The Role of Galanin System in Modulating Depression, Anxiety, and Addiction-Like Behaviors After Chronic Restraint Stress.

The role of galanin system in modulating depression, anxiety, and addiction-like behaviors after chronic restraint stress.

Neuroscience. 2013 Apr 29;
Zhao X, Seese RR, Yun K, Peng T, Wang Z

There is high comorbidity between stress-related psychiatric disorders and addiction, suggesting they may share one or more common neurobiological mechanisms. Because of its roles in both depressive and addictive behaviors, the galanin system is a strong candidate for such a mechanism. In this study, we tested if galanin and its receptors are involved in stress-associated behaviors and drug addiction. Mice were exposed to 21 days of chronic restraint stress (CRS); subsequently, mRNA levels of galanin, galanin receptors, and the rate-limiting enzymes for synthesis of monoamine autoreceptors were measured in the nucleus accumbens by qRT-PCR. Moreover, we tested the effects of this stress on morphine-induced addictive behaviors. We found that CRS induced anxiety and depression-like behaviors, impaired the formation and facilitated the extinction process in morphine-induced conditioned place preference (CPP), and also blocked morphine-induced behavioral sensitization. These behavioral results were accompanied by a CRS-dependent increase in the mRNA expression of galanin, galanin receptor 1 (GalR1), tyrosine hydroxylase (TH), tryptophan hydroxylase 2, and 5-HT1B receptor. Interestingly, treatment with a commonly used antidepressant, fluoxetine, normalized the CRS-induced behavioral changes based on reversing the higher expression of galanin and TH while increasing the expression of GalR2 and ?2A-adrenceptor. These results indicate that activating the galanin system, with corresponding changes to noradrenergic systems, following chronic stress may modulate stress-associated behaviors and opiate addiction. Our findings suggest that galanin and galanin receptors are worthy of further exploration as potential therapeutic targets to treat stress-related disorders and drug addiction. HubMed – addiction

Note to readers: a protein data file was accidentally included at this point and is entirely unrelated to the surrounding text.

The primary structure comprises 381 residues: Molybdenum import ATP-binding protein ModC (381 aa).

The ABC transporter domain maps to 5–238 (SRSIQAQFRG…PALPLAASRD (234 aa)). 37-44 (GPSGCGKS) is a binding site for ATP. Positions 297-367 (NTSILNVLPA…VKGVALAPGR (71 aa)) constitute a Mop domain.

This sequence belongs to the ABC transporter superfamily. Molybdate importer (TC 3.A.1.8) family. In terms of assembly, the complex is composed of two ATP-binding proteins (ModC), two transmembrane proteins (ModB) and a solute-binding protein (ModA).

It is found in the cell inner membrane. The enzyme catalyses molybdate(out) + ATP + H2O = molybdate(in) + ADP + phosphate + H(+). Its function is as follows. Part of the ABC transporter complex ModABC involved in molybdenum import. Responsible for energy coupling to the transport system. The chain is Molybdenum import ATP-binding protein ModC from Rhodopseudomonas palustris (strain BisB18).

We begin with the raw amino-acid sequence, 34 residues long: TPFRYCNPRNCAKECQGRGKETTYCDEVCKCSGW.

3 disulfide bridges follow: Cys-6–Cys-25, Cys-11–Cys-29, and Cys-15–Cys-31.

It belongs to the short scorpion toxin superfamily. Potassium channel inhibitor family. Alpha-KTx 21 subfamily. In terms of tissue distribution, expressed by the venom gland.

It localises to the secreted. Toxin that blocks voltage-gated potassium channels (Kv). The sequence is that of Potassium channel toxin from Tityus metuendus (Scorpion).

Cognitive Function During Nicotine Withdrawal: Implications for Nicotine Dependence Treatment.

Neuropharmacology. 2013 Apr 29;
Ashare RL, Falcone M, Lerman C

Nicotine withdrawal is associated with deficits in neurocognitive function including sustained attention, working memory, and response inhibition. Several convergent lines of evidence suggest that these deficits may represent a core dependence phenotype and a target for treatment development efforts. A better understanding of the mechanisms underlying withdrawal-related cognitive deficits may lead to improve nicotine dependence treatment. We begin with an overview of the neurocognitive effects of withdrawal in rodent and human models, followed by discussion of the neurobehavioral mechanisms that are thought to underlie these effects. We then review individual differences in withdrawal-related neurocognitive effects including genetics, gender, and psychiatric comorbidity. We conclude with a discussion of the implications of this research for developing improved therapies, both pharmacotherapy and behavioral treatments, that target cognitive symptoms of nicotine withdrawal. HubMed – addiction


Rapid, Transient Synaptic Plasticity in Addiction.

Neuropharmacology. 2013 Apr 29;
Gipson CD, Kupchik YM, Kalivas PW

Chronic use of addictive drugs produces enduring neuroadaptations in the corticostriatal glutamatergic brain circuitry. The nucleus accumbens (NAc), which integrates cortical information and regulates goal-directed behavior, undergoes long-term morphological and electrophysiological changes that may underlie the increased susceptibility for relapse in drug-experienced individuals even after long periods of withdrawal. Additionally, it has recently been shown that exposure to cues associated with drug use elicits rapid and transient morphological and electrophysiological changes in glutamatergic synapses in the NAc. This review highlights these dynamic drug-induced changes in this pathway that are specific to a drug seeking neuropathology, as well as how these changes impair normal information processing and thereby contribute to the uncontrollable motivation to relapse. Future directions for relapse prevention and pharmacotherapeutic targeting of the rapid, transient synaptic plasticity in relapse are discussed. — 132 words — HubMed – addiction